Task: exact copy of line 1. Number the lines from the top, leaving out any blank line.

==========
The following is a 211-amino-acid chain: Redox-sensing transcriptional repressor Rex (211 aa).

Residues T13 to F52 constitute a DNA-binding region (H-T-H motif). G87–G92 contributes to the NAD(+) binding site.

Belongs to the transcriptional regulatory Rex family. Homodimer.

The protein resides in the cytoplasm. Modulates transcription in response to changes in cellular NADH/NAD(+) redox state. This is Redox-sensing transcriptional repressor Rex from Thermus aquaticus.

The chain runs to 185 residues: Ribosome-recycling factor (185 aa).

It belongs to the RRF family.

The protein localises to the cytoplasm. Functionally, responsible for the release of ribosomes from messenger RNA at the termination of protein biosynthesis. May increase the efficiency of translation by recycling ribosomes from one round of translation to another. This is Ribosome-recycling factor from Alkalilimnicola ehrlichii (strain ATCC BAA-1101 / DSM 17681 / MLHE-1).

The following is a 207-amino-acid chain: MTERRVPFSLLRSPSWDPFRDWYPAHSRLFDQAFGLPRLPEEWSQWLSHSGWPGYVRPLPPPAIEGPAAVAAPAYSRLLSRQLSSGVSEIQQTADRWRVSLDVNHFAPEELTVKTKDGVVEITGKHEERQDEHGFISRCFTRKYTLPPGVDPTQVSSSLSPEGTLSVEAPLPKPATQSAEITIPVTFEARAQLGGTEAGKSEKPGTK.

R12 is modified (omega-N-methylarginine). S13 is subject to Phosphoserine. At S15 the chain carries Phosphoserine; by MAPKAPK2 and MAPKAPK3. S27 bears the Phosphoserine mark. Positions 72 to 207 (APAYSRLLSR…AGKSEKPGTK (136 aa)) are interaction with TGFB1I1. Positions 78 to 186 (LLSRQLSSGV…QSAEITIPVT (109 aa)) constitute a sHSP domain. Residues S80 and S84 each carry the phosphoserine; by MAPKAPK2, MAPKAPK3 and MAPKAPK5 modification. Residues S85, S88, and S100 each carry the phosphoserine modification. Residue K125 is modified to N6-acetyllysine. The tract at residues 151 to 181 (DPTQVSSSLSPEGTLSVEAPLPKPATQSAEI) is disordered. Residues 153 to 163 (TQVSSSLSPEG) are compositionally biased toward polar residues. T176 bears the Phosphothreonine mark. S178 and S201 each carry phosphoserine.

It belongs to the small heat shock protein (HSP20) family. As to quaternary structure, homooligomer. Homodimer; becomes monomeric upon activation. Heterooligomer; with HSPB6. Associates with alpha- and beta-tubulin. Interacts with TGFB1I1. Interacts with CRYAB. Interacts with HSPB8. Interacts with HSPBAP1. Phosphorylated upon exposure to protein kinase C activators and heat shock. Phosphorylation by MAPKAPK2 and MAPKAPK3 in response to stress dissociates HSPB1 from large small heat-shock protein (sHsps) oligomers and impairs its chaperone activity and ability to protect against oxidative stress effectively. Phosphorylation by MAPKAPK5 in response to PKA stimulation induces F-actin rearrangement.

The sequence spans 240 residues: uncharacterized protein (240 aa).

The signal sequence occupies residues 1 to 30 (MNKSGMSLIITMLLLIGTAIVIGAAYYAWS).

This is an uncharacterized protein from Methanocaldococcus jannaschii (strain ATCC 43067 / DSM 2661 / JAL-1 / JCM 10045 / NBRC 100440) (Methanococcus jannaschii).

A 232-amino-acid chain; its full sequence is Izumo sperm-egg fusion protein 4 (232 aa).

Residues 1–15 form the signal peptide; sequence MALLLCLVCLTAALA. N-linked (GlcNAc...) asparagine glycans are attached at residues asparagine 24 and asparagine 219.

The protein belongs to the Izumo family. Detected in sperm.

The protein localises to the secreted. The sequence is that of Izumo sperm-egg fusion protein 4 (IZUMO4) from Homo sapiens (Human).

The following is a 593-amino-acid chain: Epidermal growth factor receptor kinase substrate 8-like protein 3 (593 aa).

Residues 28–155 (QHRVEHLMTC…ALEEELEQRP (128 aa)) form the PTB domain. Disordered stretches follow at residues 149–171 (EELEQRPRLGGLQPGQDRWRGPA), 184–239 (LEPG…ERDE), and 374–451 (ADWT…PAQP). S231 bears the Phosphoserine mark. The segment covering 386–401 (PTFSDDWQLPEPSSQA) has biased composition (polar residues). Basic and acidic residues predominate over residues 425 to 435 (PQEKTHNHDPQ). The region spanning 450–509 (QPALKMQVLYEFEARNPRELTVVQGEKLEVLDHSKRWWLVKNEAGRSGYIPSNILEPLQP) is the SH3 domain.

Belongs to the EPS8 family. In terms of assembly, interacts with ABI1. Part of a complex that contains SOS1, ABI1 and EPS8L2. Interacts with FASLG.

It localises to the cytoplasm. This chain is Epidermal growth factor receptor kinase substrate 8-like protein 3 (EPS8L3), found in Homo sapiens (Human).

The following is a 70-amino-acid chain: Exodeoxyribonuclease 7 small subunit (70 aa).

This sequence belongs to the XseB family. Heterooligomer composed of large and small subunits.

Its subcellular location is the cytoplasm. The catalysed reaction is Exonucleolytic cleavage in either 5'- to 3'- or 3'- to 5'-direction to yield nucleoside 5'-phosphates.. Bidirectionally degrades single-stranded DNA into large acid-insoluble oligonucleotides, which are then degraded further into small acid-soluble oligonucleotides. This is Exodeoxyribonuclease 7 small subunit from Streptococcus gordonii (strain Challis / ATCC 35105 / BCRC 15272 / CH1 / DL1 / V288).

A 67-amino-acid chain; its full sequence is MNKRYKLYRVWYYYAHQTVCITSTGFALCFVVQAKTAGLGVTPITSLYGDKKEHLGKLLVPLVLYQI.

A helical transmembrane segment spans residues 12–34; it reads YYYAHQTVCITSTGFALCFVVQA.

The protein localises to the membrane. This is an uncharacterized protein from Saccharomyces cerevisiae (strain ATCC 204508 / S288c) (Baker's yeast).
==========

The following is a 211-amino-acid chain: Redox-sensing transcriptional repressor Rex (211 aa).